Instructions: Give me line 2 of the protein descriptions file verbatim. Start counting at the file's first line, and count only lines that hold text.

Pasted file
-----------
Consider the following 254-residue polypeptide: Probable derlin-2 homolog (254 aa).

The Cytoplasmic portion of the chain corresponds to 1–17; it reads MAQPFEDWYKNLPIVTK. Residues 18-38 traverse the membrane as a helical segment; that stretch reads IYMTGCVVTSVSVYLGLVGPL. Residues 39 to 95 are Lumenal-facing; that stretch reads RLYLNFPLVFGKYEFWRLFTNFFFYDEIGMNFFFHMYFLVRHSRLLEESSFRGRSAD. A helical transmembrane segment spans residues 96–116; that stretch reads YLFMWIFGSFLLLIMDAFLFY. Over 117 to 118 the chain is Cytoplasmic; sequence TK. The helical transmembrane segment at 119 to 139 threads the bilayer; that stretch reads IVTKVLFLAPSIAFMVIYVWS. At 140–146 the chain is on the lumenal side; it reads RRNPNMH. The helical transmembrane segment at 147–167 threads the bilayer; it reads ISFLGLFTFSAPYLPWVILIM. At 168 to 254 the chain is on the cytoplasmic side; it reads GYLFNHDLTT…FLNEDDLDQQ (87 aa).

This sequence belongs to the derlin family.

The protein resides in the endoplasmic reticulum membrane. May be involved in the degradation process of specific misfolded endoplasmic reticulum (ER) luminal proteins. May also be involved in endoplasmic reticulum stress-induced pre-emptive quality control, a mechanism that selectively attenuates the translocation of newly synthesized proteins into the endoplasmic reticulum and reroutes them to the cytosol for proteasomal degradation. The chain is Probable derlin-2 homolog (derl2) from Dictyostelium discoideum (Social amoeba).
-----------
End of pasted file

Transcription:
The Cytoplasmic portion of the chain corresponds to 1–17; it reads MAQPFEDWYKNLPIVTK. Residues 18-38 traverse the membrane as a helical segment; that stretch reads IYMTGCVVTSVSVYLGLVGPL. Residues 39 to 95 are Lumenal-facing; that stretch reads RLYLNFPLVFGKYEFWRLFTNFFFYDEIGMNFFFHMYFLVRHSRLLEESSFRGRSAD. A helical transmembrane segment spans residues 96–116; that stretch reads YLFMWIFGSFLLLIMDAFLFY. Over 117 to 118 the chain is Cytoplasmic; sequence TK. The helical transmembrane segment at 119 to 139 threads the bilayer; that stretch reads IVTKVLFLAPSIAFMVIYVWS. At 140–146 the chain is on the lumenal side; it reads RRNPNMH. The helical transmembrane segment at 147–167 threads the bilayer; it reads ISFLGLFTFSAPYLPWVILIM. At 168 to 254 the chain is on the cytoplasmic side; it reads GYLFNHDLTT…FLNEDDLDQQ (87 aa).